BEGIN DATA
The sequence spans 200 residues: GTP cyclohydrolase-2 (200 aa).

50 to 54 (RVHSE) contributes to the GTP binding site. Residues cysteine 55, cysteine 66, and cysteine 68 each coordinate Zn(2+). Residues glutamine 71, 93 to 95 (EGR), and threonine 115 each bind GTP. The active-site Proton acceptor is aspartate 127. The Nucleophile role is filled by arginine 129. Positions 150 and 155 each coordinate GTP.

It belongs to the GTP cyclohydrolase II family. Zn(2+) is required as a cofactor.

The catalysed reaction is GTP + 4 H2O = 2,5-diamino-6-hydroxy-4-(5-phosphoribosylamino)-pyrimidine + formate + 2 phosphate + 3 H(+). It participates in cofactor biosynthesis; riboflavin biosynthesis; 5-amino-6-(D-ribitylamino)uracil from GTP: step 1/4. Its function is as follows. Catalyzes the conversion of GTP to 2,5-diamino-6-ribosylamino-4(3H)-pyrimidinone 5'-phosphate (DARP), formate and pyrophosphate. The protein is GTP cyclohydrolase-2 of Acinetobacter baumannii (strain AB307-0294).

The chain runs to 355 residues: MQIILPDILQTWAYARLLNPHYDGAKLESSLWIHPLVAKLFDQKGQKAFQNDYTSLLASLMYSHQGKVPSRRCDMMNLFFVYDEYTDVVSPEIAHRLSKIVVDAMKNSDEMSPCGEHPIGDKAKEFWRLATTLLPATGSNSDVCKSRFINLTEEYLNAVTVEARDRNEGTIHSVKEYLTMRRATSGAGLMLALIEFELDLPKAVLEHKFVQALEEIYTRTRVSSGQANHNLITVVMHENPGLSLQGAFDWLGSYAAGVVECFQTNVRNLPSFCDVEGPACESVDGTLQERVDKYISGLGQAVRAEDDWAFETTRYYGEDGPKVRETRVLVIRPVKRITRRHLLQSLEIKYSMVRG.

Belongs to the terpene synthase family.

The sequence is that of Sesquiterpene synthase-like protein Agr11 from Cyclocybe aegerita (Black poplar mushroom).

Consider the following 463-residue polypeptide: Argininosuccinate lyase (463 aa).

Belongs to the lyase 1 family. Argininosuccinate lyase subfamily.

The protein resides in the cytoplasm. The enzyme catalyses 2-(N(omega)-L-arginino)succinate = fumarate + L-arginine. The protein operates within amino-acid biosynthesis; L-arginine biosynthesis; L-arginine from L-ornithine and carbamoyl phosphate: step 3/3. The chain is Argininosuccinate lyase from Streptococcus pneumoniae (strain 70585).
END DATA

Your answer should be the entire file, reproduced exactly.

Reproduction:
The sequence spans 200 residues: GTP cyclohydrolase-2 (200 aa).

50 to 54 (RVHSE) contributes to the GTP binding site. Residues cysteine 55, cysteine 66, and cysteine 68 each coordinate Zn(2+). Residues glutamine 71, 93 to 95 (EGR), and threonine 115 each bind GTP. The active-site Proton acceptor is aspartate 127. The Nucleophile role is filled by arginine 129. Positions 150 and 155 each coordinate GTP.

It belongs to the GTP cyclohydrolase II family. Zn(2+) is required as a cofactor.

The catalysed reaction is GTP + 4 H2O = 2,5-diamino-6-hydroxy-4-(5-phosphoribosylamino)-pyrimidine + formate + 2 phosphate + 3 H(+). It participates in cofactor biosynthesis; riboflavin biosynthesis; 5-amino-6-(D-ribitylamino)uracil from GTP: step 1/4. Its function is as follows. Catalyzes the conversion of GTP to 2,5-diamino-6-ribosylamino-4(3H)-pyrimidinone 5'-phosphate (DARP), formate and pyrophosphate. The protein is GTP cyclohydrolase-2 of Acinetobacter baumannii (strain AB307-0294).

The chain runs to 355 residues: MQIILPDILQTWAYARLLNPHYDGAKLESSLWIHPLVAKLFDQKGQKAFQNDYTSLLASLMYSHQGKVPSRRCDMMNLFFVYDEYTDVVSPEIAHRLSKIVVDAMKNSDEMSPCGEHPIGDKAKEFWRLATTLLPATGSNSDVCKSRFINLTEEYLNAVTVEARDRNEGTIHSVKEYLTMRRATSGAGLMLALIEFELDLPKAVLEHKFVQALEEIYTRTRVSSGQANHNLITVVMHENPGLSLQGAFDWLGSYAAGVVECFQTNVRNLPSFCDVEGPACESVDGTLQERVDKYISGLGQAVRAEDDWAFETTRYYGEDGPKVRETRVLVIRPVKRITRRHLLQSLEIKYSMVRG.

Belongs to the terpene synthase family.

The sequence is that of Sesquiterpene synthase-like protein Agr11 from Cyclocybe aegerita (Black poplar mushroom).

Consider the following 463-residue polypeptide: Argininosuccinate lyase (463 aa).

Belongs to the lyase 1 family. Argininosuccinate lyase subfamily.

The protein resides in the cytoplasm. The enzyme catalyses 2-(N(omega)-L-arginino)succinate = fumarate + L-arginine. The protein operates within amino-acid biosynthesis; L-arginine biosynthesis; L-arginine from L-ornithine and carbamoyl phosphate: step 3/3. The chain is Argininosuccinate lyase from Streptococcus pneumoniae (strain 70585).